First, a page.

Italians seem to be devoted to their bitter greens. Wander around a weekend market or even a supermarket veg section and you’ll see 3 or more different kinds of cicoria or chicory.It must be a measure of the esteem in which the vegetable is held, a bit like we Brits get excited over different varieties of potatoes. Well some of us, anyway.
Puntarelle was a completely new to me; in fact I ignored it for ages, as it looked kind of hostile lurking two down from the onions in my local Maxisidis. As far as I was concerned, a pointy, butch-looking cross between Swiss chard and barbed wire should come with instructions or rendered bland in a bag for the uninitiated. Actually, in Rome where this veggie is adored, you can buy it ready prepared.
And it is a fag to prep. Start an hour or so before you want to eat it, and corral a couple of helpers – patient ones, preferably, otherwise they’ll start whinging about 10 minutes into the task.
The entire cicoria catalogna head can be eaten, but it is the asparagus shaped buds in the centre that are the actual puntarelle. Chef Franco Taruschio used only these tips to make a salad; but my girlfriend Clare who lived in Rome for many years is a firm believer in using the outer stalks. Me, I’m still learning. What they both agree on, is dropping the prepared chicory into cold water to make the pieces curl.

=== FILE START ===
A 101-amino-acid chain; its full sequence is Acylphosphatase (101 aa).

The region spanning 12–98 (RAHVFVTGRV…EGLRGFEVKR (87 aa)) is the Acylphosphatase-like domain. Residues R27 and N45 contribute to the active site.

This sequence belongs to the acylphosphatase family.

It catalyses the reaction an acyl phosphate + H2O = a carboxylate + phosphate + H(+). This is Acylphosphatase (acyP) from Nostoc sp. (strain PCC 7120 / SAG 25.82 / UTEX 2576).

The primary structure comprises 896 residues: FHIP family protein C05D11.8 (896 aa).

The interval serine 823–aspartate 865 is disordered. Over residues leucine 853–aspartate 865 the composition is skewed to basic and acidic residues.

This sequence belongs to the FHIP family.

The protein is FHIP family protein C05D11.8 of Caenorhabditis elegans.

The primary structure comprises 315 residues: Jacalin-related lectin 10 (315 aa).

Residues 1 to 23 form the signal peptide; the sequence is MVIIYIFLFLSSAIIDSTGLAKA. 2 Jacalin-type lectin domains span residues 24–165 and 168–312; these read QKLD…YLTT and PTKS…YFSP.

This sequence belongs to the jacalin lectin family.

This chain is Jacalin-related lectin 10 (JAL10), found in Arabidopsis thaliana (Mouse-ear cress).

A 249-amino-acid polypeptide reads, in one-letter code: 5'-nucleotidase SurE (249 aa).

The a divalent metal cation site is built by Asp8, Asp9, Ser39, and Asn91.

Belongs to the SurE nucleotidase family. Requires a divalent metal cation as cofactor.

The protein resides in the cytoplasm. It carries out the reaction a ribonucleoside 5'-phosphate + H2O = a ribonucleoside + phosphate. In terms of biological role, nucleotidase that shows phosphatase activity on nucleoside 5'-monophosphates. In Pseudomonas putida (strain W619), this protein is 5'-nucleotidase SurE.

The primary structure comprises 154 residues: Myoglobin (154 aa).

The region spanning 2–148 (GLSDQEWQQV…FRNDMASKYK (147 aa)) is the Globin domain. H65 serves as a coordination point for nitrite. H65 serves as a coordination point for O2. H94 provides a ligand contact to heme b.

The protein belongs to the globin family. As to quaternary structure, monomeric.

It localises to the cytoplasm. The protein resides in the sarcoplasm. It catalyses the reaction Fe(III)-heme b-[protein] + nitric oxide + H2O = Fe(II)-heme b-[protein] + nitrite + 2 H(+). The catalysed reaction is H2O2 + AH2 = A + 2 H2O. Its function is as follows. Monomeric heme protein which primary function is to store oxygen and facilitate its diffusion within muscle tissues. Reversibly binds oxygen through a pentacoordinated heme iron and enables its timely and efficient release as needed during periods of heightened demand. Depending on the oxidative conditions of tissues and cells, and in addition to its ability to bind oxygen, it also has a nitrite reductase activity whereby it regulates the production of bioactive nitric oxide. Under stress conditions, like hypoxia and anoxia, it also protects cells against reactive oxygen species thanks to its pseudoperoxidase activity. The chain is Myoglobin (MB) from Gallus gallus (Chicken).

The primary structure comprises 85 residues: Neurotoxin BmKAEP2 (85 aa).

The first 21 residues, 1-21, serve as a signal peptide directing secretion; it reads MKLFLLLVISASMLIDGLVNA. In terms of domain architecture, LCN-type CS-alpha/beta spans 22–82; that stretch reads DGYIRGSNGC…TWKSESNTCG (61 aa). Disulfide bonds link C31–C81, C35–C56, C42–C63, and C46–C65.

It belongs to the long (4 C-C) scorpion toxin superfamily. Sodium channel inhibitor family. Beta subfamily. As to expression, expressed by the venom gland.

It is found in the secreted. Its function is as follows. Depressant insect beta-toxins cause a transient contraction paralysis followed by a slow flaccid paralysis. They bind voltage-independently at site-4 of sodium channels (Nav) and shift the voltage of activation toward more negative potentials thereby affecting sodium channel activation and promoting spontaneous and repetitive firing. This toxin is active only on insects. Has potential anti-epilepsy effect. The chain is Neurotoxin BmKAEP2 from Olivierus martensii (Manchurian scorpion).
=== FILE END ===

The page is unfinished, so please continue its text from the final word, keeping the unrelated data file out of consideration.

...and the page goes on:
For 4-5 people:
1 head of cicoria catalogna
4 anchovy fillets
2 garlic cloves
50ml extra virgin olive oil
To prepare the outer long pointy leaves, trim off the greenery by slicing down either side of the central stem – use the leaves for another dish. Remove any blemished or stringy bits then half or quarter the stem – depending on the thickness – lengthways, and put the batons straight into a bowl of very cold water.
To prepare the puntarelle, cut each inner spear 3/4s of the way down from the base to the tip and then repeat to quarter the stem and then put it in the water.
It will take around 15 minutes for the pieces to curl. Drain and pat dry, and the chicory is now ready to be turned into a salad.
While the chicory is soaking, make the anchovy dressing. Crush the anchovy fillets and garlic cloves together in a pestle and mortar to make a paste. Then add the oil, continuing to pound the mixture to create a smooth dressing. Pour this over the salad and use your hands to toss it through the chicory pieces.
Variation: This salad can also be used as a topping for a pizza bianca (pizza without tomato sauce).